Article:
Both parts of the that headline are true, although the Post did not connect them in exactly this way. It's editorial instead highlighted the debt-to-GDP ratio, trying to hide from readers the fact that the real burden of the debt is near a post-World War II low.

This is a classic case of the ends justifying the means. The end here is to cut the Social Security and Medicare benefits of middle income retirees. The Post sees this as the obvious policy option to pursue in a context where there has been a massive upward redistribution of income over the last four decades. And if they have to use a bit of deception to get there, well that's okay.

The piece begins by telling us the horror story that the Congressional Budget Office projects that the deficit will rise this fiscal year from its 2015 level, the paragraph ending:

"The bigger deficit will push the national debt to 77 percent of gross domestic product, the highest level since 1950, this year."

Of course if we didn't have hysterical editorials from the Post and the professional deficit hawks we would never have any clue of the fact that we are seeing the highest debt-to-GDP level since 1950. A large debt can have negative effects in two ways.

First, it can mean a high interest burden. This means that we would be diverting a substantial portion of GDP from other purposes to pay interest to the owners of government bonds. This issue is assessed not by looking at the size of the debt, but rather the size of the interest rate payments. Currently interest payments measured as a share of GDP are a bit less than 0.8 percent, after subtracting the interest payments that are refunded by the Federal Reserve Board to the Treasury. By comparison, the interest burden was over 3.0 percent of GDP in the early and mid-1990s. In other words, that one doesn't come close to passing the laugh test. (This information is available in the same CBO report cited by the Post.)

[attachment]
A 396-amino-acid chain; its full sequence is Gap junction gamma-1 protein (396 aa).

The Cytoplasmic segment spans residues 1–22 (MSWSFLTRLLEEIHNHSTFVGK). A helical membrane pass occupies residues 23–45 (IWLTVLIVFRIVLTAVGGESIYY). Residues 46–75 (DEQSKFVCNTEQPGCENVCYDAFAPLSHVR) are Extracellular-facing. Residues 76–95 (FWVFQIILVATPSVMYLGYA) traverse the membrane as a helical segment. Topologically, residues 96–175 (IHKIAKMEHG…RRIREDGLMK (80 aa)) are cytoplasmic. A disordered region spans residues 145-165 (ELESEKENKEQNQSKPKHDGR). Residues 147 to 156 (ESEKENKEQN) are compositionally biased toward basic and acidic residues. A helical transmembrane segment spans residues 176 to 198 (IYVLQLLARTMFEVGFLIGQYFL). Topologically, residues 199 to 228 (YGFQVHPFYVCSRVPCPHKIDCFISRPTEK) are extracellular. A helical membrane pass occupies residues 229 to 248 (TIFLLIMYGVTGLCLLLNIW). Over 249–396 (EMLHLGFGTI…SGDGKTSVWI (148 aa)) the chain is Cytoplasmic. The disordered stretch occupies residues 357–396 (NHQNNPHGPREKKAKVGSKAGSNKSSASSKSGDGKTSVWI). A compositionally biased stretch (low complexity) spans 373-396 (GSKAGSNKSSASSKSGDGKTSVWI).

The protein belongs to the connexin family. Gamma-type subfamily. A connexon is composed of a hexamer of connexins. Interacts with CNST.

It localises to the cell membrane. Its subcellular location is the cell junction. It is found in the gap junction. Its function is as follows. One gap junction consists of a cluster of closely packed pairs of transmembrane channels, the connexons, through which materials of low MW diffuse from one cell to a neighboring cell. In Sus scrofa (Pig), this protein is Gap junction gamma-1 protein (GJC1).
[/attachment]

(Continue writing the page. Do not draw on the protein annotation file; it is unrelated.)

The other way that the debt/deficit can pose a problem is by creating too much demand in the economy. This leads to higher interest rates and/or higher inflation. The effect of higher interest rates would be to crowd out investment and thereby slow the rate of productivity growth, making the economy poorer in the future than it otherwise would be. Higher inflation will eventually require the Fed to raise rates to prevent it from accelerating out of control.

This story clearly does not describe the U.S. economy over the last eight years. In fact, the vast majority of economists would agree that the economy's main problem over this period has been a lack of demand. In addition to massive unemployment, weak demand has also resulted in a reduction in investment. This falloff in investment, coupled with the drop in the size of the employable labor force, has led CBO to drop its estimate of potential GDP for 2016 by almost $2 trillion (in 2016 dollars) from it pre-recession estimate of 2016 GDP.

Even if we assume that CBO was hugely over-optimistic in its 2008 projection so that just half of this falloff was due to impact of the downturn, it would imply that the slow growth of the last eight years cost us $1 trillion in annual output or more than 5.0 percent of GDP. From the standpoint of people's living standards, this loss of output of 5.0 percent of GDP is the same as an increase in taxes of 5.0 percent of GDP, which would imply an increase in tax of more than 25 percent from current levels. The situation is made worse by the fact that the losses are being felt disproportionate in lost wage income by those at the middle and bottom of the wage distribution.

It is unbelievably hypocritical of the Post and other deficit hawks to claim that they are concerned about the threat that deficits pose to our children's future when they completely ignore the extent to which the policies they have demanded (lower deficits) actually impose a far higher cost. It is quite clear that the agenda of the Post and their fellow deficit hawks is redistributing income upward. Their guiding philosophy is that a dollar that is in the pocket of a poor or middle-income person is a dollar that could be in the pockets of a rich person.